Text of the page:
The Steve Sarkisian Firing: A Lesson in (Poor) Leadership

Sarkisian's 2015 downfall began at a USC function for donors and alumni, during which he embedded one particular curse word into the team's slogan...
Sarkisian's 2015 downfall began at a USC function for donors and alumni, during which he embedded one particular curse word into the team's slogan...

It was on an early Sunday morning in late September back in 2013, following a 62-41 loss by the USC Trojans to the Arizona State Sun Devils in Tempe, that Pat Haden's botching of the most important hiring decision in his tenure as USC athletics director began. More specifically, it began just a few minutes after the wheels of USC's charter flight touched ground in Los Angeles.

It was in USC's private airport terminal that morning that Haden fired head coach Lane Kiffin, a decision Haden reportedly arrived at during a 28-0 ASU run in the third quarter the night before. Kiffin, 28-15 in four seasons at USC, tried for 45 minutes to convince Haden to give him a chance to redeem himself, but Haden's mind was made up. Say what you will about the venue for Kiffin's termination (an actual office might have been more dignified), but Haden's swift, decisive move was probably the right one.

From there, Haden has been right about very little having to do with the head coaching position for USC's storied football program.

With one of the most coveted head coaching jobs open, and a cupboard full of talent and fairly recent success to sell to potential candidates, Pat Haden's attempt at moving away from one Pete Carroll-bred co-offensive coordinator was to hire the other one. Haden wound up giving the USC head coaching job to former USC co-OC and then-current Washington head coach Steve Sarkisian, whose greatest accomplishment in Seattle amidst a 34-29 record was that he was better than his predecessor, Tyrone Willingham (which basically puts him in a group with every college football head coach with a pulse).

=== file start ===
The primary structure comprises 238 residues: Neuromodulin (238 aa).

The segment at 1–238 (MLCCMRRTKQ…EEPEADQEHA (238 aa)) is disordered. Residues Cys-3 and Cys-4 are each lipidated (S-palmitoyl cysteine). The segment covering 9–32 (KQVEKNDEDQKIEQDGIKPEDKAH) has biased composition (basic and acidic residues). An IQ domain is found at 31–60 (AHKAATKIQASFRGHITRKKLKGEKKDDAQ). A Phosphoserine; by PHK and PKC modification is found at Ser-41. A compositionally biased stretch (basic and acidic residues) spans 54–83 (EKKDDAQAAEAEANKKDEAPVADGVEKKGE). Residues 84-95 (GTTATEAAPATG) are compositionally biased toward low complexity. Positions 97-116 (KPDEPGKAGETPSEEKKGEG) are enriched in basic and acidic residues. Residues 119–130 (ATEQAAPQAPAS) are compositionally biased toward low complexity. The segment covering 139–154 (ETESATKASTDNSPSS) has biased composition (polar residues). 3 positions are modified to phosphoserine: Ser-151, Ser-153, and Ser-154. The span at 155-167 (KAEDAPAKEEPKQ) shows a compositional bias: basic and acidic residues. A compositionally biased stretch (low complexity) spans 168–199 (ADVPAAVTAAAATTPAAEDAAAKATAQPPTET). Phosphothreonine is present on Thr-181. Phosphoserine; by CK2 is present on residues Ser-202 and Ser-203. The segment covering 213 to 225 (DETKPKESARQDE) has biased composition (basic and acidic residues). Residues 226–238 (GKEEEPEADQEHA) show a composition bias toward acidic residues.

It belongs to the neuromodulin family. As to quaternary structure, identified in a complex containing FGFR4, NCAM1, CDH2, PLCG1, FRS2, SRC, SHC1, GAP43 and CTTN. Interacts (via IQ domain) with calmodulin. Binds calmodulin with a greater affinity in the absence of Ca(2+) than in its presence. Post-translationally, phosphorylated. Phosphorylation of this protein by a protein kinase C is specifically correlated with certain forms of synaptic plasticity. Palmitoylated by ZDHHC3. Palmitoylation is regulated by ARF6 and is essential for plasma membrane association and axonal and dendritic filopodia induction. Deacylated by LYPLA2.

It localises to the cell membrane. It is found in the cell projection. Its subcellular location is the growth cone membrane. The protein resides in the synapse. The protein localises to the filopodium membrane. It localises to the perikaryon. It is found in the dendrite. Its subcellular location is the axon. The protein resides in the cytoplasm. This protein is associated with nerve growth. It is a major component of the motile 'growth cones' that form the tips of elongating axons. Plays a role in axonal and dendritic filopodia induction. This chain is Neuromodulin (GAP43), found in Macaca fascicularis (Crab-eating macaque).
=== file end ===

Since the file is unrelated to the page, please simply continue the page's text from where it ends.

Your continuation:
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The Sarkisian era ended Monday afternoon, via press release, just two days after the now-former Trojan head coach was sent home from the facility for showing up to work drunk. It was the second documented alcohol-related offense on Sarkisian's part in the past couple of months, the first occurring at an alumni function when he drunkenly spewed expletives during a pep-rally-style speech. 

Looking back, Sarkisian's first year at USC in 2014, on the surface, seemed fine. The Trojans went 9-4 and entered 2015 as a consensus Top 10 team. The most noteworthy and memorable occurrence, though, for the wrong reasons, was perhaps during an early season game against Stanford when Haden came down from his luxury suite to contest an official's call during the game. It was an odd look, and not a good look for Haden nor Sarkisian. However, as this season in 2015 unfolded, that incident retroactively could have been viewed as foreshadowing.